Diversity on television is like the Loch Ness Monster. It’s greatly talked about, but rarely seen. The few times you think you catch it, it’s not even the real thing. Hollywood seems to define diversity as an obligatory African-American cast member … paging Winston from “New Girl!” But it’s not just having people of different races, looks, sexual orientations and ages.
An important key to diversity is actually integrating these characters into the world and the storyline. Although some shows like “Modern Family” include LGBTQ characters and people of color, they use them mostly for bad stereotypical jokes. There are a few shows that are doing a great job of spreading actual, genuine diversity so that the rest of the world knows large cities like New York are not as white as they were on “Friends.”
“Brooklyn Nine-Nine” is one of the best examples of diversity on television. Despite being filmed in Los Angeles, it has a better handle on New York City than some shows actually filmed there. It doesn’t force the characters to be people of color or pander to stereotypes. Its characters are not defined by their race, sexual orientation or age; they are cops with unique foibles and idiosyncrasies. They just so happen to be a Latina woman, a gay African-American or an older chubby guy. It’s also worth noting “Brooklyn Nine-Nine” has two Latina cast members and neither one of them has worn a mini-skirt or high heels, which seems to be the only way to represent Latin women on television. It also doesn’t get caught up in defining gay character Capt. Ray Holt (Andre Braugher); he is neither masculine nor feminine, he’s just a stoic married police officer who happens to be gay.
“Orange is the New Black” is not just changing television by legitimizing Netflix series. It also just such a great blend of people of all different backgrounds. Ironically, despite segregating characters into “tribes,” a popular prison troupe, it’s authentic about real people. Sure, “OITNB” deserves some props for casting transgender actress Laverne Cox, but it didn’t just pimp her out — the series integrated her character and explored actual transgender struggles in prison. The second season further opened up the world and focused on some formerly minor characters. Miss Rosa (Barbara Rosenblat), the irate cancer patient is revealed to a Latina who wasn’t ignorant, poor or used sex as a weapon. Instead, she was a gifted bank robber who suffered from her own hubris. Poussey (Samira Wiley), Taystee (Danielle Brooks) and Black Cindy (Adrienne C. Moore) evolved from the sassy Greek chorus and were given a lot of serious storylines. The series also presents a fluid sexuality for its characters and doesn’t dwell in defining their sexual orientations. The members of the cast are from different cultural, classes, generations and ethnic backgrounds, but at their core, they are all women, and they are all prisoners.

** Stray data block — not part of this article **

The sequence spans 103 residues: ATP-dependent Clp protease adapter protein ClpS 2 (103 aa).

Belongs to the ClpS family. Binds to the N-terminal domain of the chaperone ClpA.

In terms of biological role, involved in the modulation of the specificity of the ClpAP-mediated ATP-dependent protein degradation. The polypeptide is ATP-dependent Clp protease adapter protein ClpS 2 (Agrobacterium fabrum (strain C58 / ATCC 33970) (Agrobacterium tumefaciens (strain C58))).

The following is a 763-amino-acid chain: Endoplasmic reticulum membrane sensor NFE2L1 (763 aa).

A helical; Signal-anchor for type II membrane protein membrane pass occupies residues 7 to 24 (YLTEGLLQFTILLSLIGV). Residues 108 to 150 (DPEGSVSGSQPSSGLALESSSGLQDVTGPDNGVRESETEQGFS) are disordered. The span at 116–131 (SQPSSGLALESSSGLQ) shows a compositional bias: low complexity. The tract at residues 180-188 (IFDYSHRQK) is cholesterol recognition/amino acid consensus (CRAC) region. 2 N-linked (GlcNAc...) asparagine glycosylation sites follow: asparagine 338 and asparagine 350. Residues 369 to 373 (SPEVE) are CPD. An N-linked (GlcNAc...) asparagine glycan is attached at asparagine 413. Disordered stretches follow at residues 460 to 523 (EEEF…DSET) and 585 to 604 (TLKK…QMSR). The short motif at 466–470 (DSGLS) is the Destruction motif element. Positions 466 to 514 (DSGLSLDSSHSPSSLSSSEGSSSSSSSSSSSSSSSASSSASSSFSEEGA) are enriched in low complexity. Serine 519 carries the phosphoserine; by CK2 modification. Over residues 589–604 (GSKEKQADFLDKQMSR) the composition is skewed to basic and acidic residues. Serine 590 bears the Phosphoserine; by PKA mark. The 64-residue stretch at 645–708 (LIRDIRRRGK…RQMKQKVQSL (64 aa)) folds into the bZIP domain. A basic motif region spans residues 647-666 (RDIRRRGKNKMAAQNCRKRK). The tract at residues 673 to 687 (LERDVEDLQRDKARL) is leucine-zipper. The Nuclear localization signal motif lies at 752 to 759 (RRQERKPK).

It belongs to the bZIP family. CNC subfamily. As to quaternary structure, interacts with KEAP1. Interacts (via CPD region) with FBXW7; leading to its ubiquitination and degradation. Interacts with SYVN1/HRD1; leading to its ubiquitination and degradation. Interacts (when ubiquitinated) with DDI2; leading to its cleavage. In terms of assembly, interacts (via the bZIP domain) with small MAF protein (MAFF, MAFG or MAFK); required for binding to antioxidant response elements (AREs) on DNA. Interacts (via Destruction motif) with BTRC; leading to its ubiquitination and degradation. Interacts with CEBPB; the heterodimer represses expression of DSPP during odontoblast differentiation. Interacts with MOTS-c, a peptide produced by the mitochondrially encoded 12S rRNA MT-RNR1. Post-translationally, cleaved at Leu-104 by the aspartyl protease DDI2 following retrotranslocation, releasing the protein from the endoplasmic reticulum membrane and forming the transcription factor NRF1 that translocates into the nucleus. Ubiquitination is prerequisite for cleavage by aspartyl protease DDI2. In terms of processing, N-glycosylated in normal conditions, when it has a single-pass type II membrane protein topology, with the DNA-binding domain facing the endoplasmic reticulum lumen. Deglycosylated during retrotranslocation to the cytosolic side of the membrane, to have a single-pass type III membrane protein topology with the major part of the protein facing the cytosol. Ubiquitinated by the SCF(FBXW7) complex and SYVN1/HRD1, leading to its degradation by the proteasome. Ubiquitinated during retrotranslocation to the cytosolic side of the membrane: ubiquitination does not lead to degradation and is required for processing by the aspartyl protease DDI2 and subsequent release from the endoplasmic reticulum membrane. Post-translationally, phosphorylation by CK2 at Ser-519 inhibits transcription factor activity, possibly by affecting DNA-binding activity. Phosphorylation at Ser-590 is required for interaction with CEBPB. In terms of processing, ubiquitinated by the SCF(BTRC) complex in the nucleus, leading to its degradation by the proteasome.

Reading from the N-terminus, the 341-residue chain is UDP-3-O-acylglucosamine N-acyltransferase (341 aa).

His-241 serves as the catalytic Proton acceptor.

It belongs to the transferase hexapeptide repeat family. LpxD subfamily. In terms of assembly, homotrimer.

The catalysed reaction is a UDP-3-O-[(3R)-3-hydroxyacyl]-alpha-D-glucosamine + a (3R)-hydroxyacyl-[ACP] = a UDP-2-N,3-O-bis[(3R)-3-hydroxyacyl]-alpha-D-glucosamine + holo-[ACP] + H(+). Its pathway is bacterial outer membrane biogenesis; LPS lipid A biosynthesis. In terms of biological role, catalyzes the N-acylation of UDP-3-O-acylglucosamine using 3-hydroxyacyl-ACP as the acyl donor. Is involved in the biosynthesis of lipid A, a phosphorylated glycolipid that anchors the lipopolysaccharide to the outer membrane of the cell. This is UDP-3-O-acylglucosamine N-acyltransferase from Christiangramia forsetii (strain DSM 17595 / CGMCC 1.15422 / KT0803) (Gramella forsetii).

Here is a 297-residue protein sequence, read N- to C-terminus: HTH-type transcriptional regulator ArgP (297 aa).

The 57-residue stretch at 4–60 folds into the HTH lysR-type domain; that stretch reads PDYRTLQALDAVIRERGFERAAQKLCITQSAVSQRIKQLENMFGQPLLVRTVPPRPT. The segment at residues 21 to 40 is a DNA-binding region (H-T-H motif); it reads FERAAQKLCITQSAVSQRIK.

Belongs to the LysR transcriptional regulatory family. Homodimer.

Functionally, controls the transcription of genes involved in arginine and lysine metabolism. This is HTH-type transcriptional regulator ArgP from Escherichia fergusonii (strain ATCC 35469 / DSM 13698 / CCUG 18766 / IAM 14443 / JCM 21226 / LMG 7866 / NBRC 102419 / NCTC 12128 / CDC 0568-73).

Despite originally being founded as a Christian channel and still airing the conservative “700 Club,” ABC Family is providing diverse programming for teens. It showcases teens of different backgrounds and races including some a deaf high school student on “Switched at Birth” or a bi-racial lesbian swimmer on “Pretty Little Liars.” The best series by far is “The Fosters” which presents an actual Modern Family. A lesbian couple builds a family with some biological children and some adopted foster children. There isn’t a quota for what race everyone should be, but the show has biracial cast members, Latinos, African-Americans and other people of color. Plus, it acknowledges the complexity of sexuality. Stef (Teri Polo) was married and had a child before she met her partner. One of the children, Jude (Hayden Byerly) is questioning his sexuality, but the series isn’t forcing him into a box.
It’s great that these series are helping set a gold standard for how to integrate people of color, members of the LGBTQ community and “real”-looking people into television. These aren’t better by virtue of having fulfilled some PC-quota. They are better because they are mirroring the world we live in. There will always be jobs in Hollywood for hard bodies, blonds and models, but here’s hoping that we can also have sexy actors that represent a wider, non-stereotypical spectrum — and also have a little room for “normal” yet talented actors.
Christian Cintron is a contributing journalist for TheBlot Magazine.